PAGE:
Eager loading: preload vs. eager_load

Ruby on Rails has a long history of so called eager loading, which is meant to address the N+1 queries problem.

Eager loading

The Ruby on Rails Guide explains exactly what is meant by Eager Loading:

Active Record lets you specify in advance all the associations that are going to be loaded. This is possible by specifying the includes method of the Model.find call. With includes, Active Record ensures that all of the specified associations are loaded using the minimum possible number of queries.

There are 2 approaches resulting in 2 different kind of SQL.

The example

The example is based on the associations:

class Order < ApplicationRecord
end

class User < ApplicationRecord
  has_many :orders
end

Eager loading is relevant whenever all User and their orders have to be loaded:

User.all.each { |user| user.orders.map(&:total) }

This naive approach generates following SQL:

SELECT "users".* FROM "users";
SELECT "orders".* FROM "orders" WHERE "orders"."user_id" = 1;
SELECT "orders".* FROM "orders" WHERE "orders"."user_id" = 2;
SELECT "orders".* FROM "orders" WHERE "orders"."user_id" = 3;

The example describes the N + 1 problem: one additional database query to the orders table is made per user.
Rails provides solutions.

1.) eager_load

Querying with ActiveRecord::QueryMethods#eager_load:

User.eager_load(:orders)

generates a LEFT JOIN with the associated table (orders):

SELECT "users"."id" AS t0_r0, "users"."email" AS t0_r1, "users"."created_at" AS t0_r2, "users"."updated_at" AS t0_r3, "orders"."id" AS t1_r0, "orders"."user_id" AS t1_r1, "orders"."product_id" AS t1_r2, "orders"."created_at" AS t1_r3, "orders"."updated_at" AS t1_r4
FROM "users"
LEFT OUTER JOIN "orders"
  ON "orders"."user_id" = "users"."id";

It results in one single huge statement, instead of the original N + 1 database queries. ActiveRecord iterates over the result set and builds the corresponding User and Order objects.
This approach is robust, especially in case of references in the selection (WHERE condition) to the joined tables.
Rails uses the target table for referencing in the *WHERE`condition, if no table was defined:

User.eager_load(:orders).where(created_at: Time.current)

SQL:

SELECT "users"."id" AS t0_r0, "users"."email" AS t0_r1, "users"."created_at" AS t0_r2, "users"."updated_at" AS t0_r3, "orders"."id" AS t1_r0, "orders"."user_id" AS t1_r1, "orders"."product_id" AS t1_r2, "orders"."created_at" AS t1_r3, "orders"."updated_at" AS t1_r4
  FROM "users"
  LEFT OUTER JOIN "orders"
    ON "orders"."user_id" = "users"."id"
  WHERE "users"."created_at" = '2017-02-27 22:23:34';

2.) preload

The other approach with ActiveRecord::QueryMethods#preload:

User.preload(:orders)

can be an alternative. It generates SQL, which includes an additional database query per association:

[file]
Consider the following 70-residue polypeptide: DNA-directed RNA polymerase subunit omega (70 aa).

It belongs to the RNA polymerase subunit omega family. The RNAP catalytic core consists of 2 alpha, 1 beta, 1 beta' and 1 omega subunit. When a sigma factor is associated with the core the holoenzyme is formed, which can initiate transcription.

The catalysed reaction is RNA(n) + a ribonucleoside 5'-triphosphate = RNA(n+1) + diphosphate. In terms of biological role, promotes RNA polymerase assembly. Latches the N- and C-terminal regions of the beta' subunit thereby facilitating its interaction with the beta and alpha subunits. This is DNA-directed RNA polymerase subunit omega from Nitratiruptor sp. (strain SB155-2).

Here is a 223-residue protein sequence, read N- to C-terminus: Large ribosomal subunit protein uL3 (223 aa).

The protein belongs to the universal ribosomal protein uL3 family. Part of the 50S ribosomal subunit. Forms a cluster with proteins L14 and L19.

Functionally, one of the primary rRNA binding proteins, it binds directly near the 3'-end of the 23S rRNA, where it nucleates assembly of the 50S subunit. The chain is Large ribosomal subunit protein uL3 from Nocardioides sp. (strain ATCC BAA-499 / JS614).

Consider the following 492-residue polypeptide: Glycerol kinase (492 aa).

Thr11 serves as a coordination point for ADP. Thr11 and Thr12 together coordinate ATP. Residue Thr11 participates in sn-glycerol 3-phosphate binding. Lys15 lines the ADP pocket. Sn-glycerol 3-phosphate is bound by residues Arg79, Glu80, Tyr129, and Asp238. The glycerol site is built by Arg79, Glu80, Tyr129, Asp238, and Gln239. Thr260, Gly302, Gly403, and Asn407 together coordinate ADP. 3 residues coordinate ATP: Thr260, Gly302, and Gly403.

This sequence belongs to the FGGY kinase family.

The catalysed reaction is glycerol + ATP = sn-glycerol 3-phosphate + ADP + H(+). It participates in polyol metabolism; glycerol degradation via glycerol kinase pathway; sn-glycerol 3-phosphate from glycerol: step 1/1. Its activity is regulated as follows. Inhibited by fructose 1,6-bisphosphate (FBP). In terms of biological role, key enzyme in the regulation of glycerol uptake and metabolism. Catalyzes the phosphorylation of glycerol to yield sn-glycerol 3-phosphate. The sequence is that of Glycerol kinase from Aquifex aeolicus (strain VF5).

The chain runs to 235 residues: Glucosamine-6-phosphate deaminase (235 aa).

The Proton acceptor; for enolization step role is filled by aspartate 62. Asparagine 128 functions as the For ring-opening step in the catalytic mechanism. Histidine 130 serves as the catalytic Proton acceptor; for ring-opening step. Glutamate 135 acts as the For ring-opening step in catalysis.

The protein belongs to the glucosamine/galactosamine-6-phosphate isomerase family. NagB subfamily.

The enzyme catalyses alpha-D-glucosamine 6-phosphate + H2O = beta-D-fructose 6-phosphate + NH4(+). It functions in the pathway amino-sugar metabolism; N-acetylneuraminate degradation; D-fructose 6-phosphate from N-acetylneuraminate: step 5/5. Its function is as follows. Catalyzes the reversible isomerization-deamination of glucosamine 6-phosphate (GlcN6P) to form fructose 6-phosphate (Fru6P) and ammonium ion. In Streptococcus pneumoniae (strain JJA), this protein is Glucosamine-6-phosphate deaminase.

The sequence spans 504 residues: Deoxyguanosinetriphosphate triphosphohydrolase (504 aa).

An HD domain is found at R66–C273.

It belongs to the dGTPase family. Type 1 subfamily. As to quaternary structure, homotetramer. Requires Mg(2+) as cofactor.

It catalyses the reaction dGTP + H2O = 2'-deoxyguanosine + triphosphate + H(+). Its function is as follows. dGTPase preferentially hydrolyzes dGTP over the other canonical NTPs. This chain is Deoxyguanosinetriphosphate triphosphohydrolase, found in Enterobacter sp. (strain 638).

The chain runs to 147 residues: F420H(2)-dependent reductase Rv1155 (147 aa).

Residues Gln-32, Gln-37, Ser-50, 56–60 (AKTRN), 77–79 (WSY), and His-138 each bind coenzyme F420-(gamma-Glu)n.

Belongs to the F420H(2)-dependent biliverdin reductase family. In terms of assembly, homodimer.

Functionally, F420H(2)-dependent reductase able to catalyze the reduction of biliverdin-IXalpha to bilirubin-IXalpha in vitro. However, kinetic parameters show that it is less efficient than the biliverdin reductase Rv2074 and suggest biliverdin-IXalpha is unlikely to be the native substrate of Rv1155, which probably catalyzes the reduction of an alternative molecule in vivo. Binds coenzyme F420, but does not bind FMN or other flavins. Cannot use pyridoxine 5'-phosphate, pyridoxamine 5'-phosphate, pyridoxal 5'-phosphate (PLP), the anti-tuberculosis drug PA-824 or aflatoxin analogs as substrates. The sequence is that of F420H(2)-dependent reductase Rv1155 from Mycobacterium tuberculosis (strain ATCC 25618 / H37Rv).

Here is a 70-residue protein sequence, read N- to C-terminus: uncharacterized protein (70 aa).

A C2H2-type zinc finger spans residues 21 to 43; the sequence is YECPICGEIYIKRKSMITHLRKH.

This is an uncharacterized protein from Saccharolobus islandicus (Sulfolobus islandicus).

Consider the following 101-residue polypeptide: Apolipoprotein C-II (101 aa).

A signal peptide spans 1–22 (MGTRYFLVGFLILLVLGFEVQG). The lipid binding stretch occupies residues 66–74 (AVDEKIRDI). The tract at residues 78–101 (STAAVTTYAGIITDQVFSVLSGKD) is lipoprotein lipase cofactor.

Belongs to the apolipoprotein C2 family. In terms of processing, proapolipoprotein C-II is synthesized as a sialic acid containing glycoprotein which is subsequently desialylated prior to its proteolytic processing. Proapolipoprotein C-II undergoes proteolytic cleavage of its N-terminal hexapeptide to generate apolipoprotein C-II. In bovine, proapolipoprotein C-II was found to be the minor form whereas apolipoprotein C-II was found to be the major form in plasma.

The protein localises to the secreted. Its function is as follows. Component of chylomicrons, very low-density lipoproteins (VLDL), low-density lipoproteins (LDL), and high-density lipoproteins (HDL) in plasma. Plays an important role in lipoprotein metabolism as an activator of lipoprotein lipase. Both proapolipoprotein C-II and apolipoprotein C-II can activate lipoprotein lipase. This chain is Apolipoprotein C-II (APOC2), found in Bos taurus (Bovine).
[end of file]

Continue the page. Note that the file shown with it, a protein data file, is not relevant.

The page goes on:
SELECT "users".* FROM "users";
SELECT "orders".* FROM "orders" WHERE "orders"."user_id" IN (1, 2, 3);

Afterwards ActiveRecord iterates over the result sets again and creates appropriate objects.
However, the selection can not contain a reference to associated tables. Because otherwise it ends up in SQL errors:

User.preload(:orders).where(user_id: 1)
# => ActiveRecord::StatementInvalid: SQLite3::SQLException: no such column: users.user_id

On the other hand, preload clearly is an optimization. Unnecessary database queries can be avoided.
So, for example, if no user is found:

User.where(created_at: 1.day.from_now).preload(:orders)
# => []

There obviously can not be any related orders. Then the query for orders is skipped:

SELECT "users".* FROM "users" WHERE "users"."created_at" = '2017-02-27 22:33:59';

Convenience: includes

These two approaches are the foundation for ActiveRecord::QueryMethods#includes.
Since Ruby on Rails 4, the includes must be explicitly defined with ActiveRecord::QueryMethods#references, if a selection refers to a table. Depending on whether it refers to the target table or a joined table, then a preload or an eager_load is performed.
In case of referring to the target table:

User.includes(:orders)
    .where(created_at: 1.day.ago..Time.current)
    .references(:users)

The resulting SQL:

SELECT "users".* 
  FROM "users"
  WHERE ("users"."created_at" BETWEEN '2017-02-26 22:38:18' AND '2017-02-27 22:38:18');
SELECT "orders".*
  FROM "orders"
  WHERE "orders"."user_id" IN (1, 2, 3);

In case of referencing a JOIN table:

User.includes(:orders)
    .where("paid_at < ?", 1.year.ago)
    .references(:orders)

The resulting SQL:

SELECT "users"."id" AS t0_r0, "users"."email" AS t0_r1, "users"."created_at" AS t0_r2, "users"."updated_at" AS t0_r3, "users"."paid_at" AS t0_r4, "orders"."id" AS t1_r0, "orders"."user_id" AS t1_r1, "orders"."product_id" AS t1_r2, "orders"."created_at" AS t1_r3, "orders"."updated_at" AS t1_r4
  FROM "users"
  LEFT OUTER JOIN "orders"
    ON "orders"."user_id" = "users"."id"
  WHERE "paid_at" = '2016-02-27 22:42:25';

With includes, one also has to consider table is referenced in the WHERE condition. Whenever the selection refers to a joined table, references is mandatory. Otherwise, there is either a SQLException (no suchColumn) or even worse, it returns an erroneous result set.
If there is no references defined, Rails assumes the selection to refer to the target table (like with eager_load). Basically, it always makes sense to explicitly reference the columns table name. Otherwise, there might be a SQL exception (ambiguous column name).